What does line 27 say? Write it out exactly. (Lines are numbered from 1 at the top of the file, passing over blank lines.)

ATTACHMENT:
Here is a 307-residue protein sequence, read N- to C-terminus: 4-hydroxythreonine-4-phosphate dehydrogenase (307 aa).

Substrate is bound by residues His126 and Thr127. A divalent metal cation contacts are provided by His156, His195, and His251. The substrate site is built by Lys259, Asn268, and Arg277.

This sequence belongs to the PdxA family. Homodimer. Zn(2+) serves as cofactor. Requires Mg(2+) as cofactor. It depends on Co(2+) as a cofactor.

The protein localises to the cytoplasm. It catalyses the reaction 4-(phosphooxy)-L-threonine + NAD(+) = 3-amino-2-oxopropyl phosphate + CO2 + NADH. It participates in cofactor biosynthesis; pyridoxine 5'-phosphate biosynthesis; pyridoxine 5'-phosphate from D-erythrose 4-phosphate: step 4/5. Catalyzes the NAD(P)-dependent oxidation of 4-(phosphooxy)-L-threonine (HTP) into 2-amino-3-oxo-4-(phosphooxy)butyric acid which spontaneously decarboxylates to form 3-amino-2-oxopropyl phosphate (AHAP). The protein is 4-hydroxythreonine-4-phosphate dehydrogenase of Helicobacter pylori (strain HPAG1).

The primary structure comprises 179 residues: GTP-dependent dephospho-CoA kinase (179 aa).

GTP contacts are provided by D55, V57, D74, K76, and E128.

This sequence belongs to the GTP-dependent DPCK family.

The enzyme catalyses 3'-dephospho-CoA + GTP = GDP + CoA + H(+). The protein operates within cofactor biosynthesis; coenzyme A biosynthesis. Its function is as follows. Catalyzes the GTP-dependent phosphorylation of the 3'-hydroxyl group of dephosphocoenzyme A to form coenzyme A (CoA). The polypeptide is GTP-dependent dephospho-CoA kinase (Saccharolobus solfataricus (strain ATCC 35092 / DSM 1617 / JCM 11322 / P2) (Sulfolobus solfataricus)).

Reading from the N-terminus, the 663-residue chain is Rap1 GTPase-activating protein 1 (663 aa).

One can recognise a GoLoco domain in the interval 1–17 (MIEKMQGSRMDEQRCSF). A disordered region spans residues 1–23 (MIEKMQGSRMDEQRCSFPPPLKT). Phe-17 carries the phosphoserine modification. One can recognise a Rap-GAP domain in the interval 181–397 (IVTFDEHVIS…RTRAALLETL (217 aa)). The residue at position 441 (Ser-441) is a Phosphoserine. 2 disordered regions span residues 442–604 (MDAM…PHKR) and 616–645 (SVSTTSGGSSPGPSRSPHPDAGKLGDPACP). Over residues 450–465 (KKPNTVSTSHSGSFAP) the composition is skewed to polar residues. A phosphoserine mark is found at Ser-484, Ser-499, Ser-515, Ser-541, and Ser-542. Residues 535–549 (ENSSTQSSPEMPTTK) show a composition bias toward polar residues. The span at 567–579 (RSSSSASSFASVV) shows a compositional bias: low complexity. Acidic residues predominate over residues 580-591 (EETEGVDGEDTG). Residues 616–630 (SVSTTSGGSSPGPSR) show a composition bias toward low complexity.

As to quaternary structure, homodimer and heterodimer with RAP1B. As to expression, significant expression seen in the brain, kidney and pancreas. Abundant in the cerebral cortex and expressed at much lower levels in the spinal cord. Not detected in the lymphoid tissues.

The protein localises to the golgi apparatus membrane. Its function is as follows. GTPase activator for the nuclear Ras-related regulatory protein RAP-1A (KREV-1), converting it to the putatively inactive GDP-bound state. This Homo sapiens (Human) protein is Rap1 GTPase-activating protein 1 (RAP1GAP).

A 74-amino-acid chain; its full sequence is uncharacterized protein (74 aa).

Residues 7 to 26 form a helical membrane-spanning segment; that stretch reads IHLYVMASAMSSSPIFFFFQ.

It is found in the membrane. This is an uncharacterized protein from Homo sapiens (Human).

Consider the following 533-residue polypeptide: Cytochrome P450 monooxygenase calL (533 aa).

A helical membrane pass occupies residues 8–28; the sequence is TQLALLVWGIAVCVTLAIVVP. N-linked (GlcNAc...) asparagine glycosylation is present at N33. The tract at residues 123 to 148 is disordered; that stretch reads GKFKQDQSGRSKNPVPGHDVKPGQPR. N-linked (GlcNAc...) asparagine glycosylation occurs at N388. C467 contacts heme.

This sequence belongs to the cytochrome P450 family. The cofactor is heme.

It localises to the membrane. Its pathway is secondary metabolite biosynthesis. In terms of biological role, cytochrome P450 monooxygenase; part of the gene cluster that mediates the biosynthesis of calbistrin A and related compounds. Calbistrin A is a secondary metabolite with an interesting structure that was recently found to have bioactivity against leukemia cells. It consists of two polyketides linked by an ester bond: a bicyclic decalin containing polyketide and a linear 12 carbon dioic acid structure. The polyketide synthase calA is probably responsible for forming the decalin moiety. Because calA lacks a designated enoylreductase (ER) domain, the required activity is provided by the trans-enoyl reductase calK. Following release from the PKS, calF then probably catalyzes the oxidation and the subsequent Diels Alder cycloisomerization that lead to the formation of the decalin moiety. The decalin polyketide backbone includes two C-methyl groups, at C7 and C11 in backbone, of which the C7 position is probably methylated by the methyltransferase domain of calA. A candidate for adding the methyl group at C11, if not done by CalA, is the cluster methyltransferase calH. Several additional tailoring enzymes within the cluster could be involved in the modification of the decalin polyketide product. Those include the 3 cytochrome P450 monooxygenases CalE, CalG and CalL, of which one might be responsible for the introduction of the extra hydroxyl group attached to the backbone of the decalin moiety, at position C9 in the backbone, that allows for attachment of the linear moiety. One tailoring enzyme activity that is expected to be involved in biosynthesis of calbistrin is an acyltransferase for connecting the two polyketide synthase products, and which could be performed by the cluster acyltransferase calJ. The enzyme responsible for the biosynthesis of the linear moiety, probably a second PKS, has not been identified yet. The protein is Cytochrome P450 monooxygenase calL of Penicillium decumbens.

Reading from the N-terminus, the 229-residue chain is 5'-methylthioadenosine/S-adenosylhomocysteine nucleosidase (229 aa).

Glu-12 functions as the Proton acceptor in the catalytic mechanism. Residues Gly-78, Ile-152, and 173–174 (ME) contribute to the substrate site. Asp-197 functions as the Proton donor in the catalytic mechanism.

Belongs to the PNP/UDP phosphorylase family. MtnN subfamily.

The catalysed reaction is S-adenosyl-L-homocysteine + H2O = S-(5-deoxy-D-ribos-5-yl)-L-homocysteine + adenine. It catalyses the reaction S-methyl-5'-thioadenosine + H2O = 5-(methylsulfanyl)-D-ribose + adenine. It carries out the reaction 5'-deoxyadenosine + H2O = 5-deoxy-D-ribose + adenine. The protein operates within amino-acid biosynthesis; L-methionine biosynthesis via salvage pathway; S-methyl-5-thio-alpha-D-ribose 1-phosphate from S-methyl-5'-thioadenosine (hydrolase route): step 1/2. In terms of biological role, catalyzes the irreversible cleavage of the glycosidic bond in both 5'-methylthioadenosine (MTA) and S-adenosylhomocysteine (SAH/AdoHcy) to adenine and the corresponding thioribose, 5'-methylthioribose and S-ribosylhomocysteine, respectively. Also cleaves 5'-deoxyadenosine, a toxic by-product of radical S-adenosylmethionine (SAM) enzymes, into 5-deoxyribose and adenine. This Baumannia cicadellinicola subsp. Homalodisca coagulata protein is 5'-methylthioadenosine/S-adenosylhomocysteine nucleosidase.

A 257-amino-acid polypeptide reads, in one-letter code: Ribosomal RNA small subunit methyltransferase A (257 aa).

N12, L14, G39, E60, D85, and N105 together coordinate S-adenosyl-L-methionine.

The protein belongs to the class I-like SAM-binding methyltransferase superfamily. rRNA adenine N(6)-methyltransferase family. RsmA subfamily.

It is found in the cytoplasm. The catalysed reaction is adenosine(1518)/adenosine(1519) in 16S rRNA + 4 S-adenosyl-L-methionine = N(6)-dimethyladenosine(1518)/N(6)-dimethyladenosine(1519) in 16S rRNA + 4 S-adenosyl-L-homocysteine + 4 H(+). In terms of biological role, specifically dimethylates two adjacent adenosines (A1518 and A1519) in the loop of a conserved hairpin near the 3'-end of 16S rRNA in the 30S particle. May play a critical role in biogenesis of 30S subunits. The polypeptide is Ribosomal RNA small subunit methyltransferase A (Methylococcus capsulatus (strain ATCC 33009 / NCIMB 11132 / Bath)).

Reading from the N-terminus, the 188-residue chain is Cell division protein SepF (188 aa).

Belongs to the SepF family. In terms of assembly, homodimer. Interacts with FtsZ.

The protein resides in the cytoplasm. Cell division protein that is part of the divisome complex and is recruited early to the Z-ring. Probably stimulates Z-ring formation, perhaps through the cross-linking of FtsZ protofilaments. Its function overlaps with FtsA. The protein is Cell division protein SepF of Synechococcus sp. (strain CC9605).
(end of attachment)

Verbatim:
It is found in the cytoplasm. The catalysed reaction is adenosine(1518)/adenosine(1519) in 16S rRNA + 4 S-adenosyl-L-methionine = N(6)-dimethyladenosine(1518)/N(6)-dimethyladenosine(1519) in 16S rRNA + 4 S-adenosyl-L-homocysteine + 4 H(+). In terms of biological role, specifically dimethylates two adjacent adenosines (A1518 and A1519) in the loop of a conserved hairpin near the 3'-end of 16S rRNA in the 30S particle. May play a critical role in biogenesis of 30S subunits. The polypeptide is Ribosomal RNA small subunit methyltransferase A (Methylococcus capsulatus (strain ATCC 33009 / NCIMB 11132 / Bath)).